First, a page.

Wednesday, March 31, 2010

Actual Scantron Exploits

Chapstick don't work. Face it, fiddling with the Scantron form is going to get noticed, especially if it makes it sticky. And guess what? It won't spoof the reader, either.

Light lines across the bubbles, or shading? OK, now you're just rolling dice on whether the scoring machine is going to pick up a right answer off one of those--and not a wrong one, or a double-mark (insta-wrong!) You're better off with a blind guess!

Cutting the form and other such nonsense will just get you into academic probation.

What to do to beat the Scantron?

Before The Test: The Ultimate Exploit

Pre-test prep is crucial when you're graded on the curve. Spread crap about the Chapstick and form-spoiling exploits among your classmates. Send them to websites about it, hand out chapsticks and exactos and colored pens before the test, show them a (dummy) hacked form of your own and tell them how cool it is. Make crap up about sucking a Mentos and licking the form, or spilling green tea then drying it in the oven. Whatever.

Then, when their Scantrons get bounced and flagged, you'll be golden!

Now, let's get real...

Play the Test, NOT the Tech

First, don't try phreaking the Scantron form reader unless you're the one working on it and running the tests through. Different readers work differently, and most spoofs are going to either get the form spit out, get the form marked wrong, get ignored, or hose the machine.

None of these gets you what you want, and two of them put your spoofed Scantron sheet in a human's hands where trouble starts. Not good.

So, first, don't eff up the form. When you know an answer, don't screw up marking it. Use the right pencil and mark it properly. Exploits are worth nada if they take away what you can do right (whatever that may be.)

Working the tech is asking for trouble. It leaves a trail marked "this way to loser." So...

A scantron is just a multiple choice test. MC tests have been getting worked since they've been given. Scantron neither detects nor corrects these techniques. They leave no tell-tale marks on paper. And they can turn failure into hope for survival (which you don't have otherwise, or you wouldn't be looking up hairbrain schemes for putting lip wax on your test form on the internet, right?)

First, how's the test scored? If you don't know this, learn it or drop the class. Are blanks ignored or marked wrong? Does a blank count against you more than a wrong marked answer? How many points do you get/lose for each right/wrong/blank?

Let's say blanks are worse than wrong marked answers. You are now a wild guessing machine--no answers goes blank. See below for cutting down on the wrong guesses.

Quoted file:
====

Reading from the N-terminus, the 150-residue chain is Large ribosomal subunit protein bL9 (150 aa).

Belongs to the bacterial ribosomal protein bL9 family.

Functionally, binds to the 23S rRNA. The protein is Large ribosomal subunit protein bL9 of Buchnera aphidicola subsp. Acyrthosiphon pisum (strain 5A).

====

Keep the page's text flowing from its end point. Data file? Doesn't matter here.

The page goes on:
Wrongly marked answers are worse than blanks? Mark nothing on the Scantron that you either don't know or haven't got a strong guess on--keep reading to fill in as many bubbles as you can...

Exploit the test as follows:
Go through the whole test fast, answer only what you're sure of. Often the answers for some questions are built into others.

Watch for tricky words "are not often mainly" "less regularly than at first" and garbage like that can wait. Skip it and do fine parsing later (if at all.)

Go back, picking up anything that a later question answered. Get the marks in the right freaking bubble! Do not get half the test off by one then discover it too late!

It might seem risky to bounce around the test, rather than going top to bottom one by one, but really your chances of picking up an off-by-one bubble row shift is better this way, and you'll affect less of the test if you do it. Few things such as bad as having to move 300 test bubbles up one when you're moments away from "pencils down".

How many possible answers are there on the questions you have left? If it's two it's worth guessing, especially if you've got even the faintest clue of which seems better.

If it's more, throw out the howlers. If you can get it to two, you're in guessing territory even for a wrong mark is worse than a blank. Once you've done this as far as you can, sweat your way through as many blanks as you can in the remaining time.

If a blank is worse than a mark, get it to three possibles and guess. Then finish off with your totally random shots in the dark. Flag the total guesses, and use any extra time to go back and see if you can eliminate any of the answers you've marked as wrong. When you do, pick another of what's left.

1 comment:

  1. This sort of thing works wonderfully for exploiting the SAT, too!